Adding External Libraries to Eclipse Projects

Java comes with a virtual swiss army knife of tools and classes -- but it doesn't have everything. You can always build what you need from scratch, but sometimes -- if you are lucky -- someone, somewhere has already built what you need, and will graciously let you use it! As such things often involve many, many related individual java classes, interfaces, etc... (collectively called a java library) they are often shared via archive files called JAR files (short for "java archive"). A JAR file is not unlike the ZIP files seen frequently in email attachments, in that it is one or more files that have been compressed into a single, "as-small-as-possible" file.

If you do find yourself fortunate enough to have located an external JAR file for a java library that would help you in one of your projects, it is a simple matter to add it to your project so that you might take advantage of it's contents...

To demonstrate how this might be done by example, let us suppose that we want to be able to quickly and easily write and deploy programs with a graphical user interface. After some digging online, you discover a fellow by the name of Paul Oser has created a library of classes just for that purpose, and you download the corresponding breadboards.jar file to your local machine.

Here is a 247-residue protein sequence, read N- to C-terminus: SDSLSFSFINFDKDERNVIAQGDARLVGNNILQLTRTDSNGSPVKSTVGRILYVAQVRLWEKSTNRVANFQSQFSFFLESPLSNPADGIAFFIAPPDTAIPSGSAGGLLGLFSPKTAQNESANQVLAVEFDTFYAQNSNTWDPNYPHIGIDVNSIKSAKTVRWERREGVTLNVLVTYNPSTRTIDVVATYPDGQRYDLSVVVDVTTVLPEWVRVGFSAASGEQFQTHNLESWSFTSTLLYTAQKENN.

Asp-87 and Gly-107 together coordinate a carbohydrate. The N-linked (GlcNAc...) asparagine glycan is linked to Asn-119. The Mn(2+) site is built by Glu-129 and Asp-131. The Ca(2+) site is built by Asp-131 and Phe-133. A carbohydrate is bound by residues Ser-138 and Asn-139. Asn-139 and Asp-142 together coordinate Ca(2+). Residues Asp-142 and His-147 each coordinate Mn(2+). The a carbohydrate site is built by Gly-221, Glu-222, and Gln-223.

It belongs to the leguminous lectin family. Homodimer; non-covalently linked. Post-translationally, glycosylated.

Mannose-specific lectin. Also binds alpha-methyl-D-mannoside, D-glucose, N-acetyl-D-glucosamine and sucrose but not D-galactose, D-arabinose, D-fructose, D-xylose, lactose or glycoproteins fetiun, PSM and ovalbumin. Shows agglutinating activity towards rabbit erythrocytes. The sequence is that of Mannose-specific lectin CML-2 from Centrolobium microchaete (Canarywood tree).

To add the functionality provided by this library to one of your projects, simply do the following:

  1. Start Eclipse, and locate the project folder to which this ACM library should be added.

  2. Right-click this project folder, and select "Build Path", and then select "Configure Build Path..."

  3. Select "Java Build Path" on the left, and then the "Libraries" tab. Click the "Classpath" line, and then click the "Add External JARS..." button

  4. Locate and select the "breadboards.jar" file you just downloaded, and then click "Open"

  5. Finally, click "Apply and Close" to close the dialog box. You will know that everything went ok if, when you open your project folder, you see an item called "Referenced Libraries", and upon expanding this item, you see the package "breadboards.jar" listed.

That's it -- simple, wasn't it!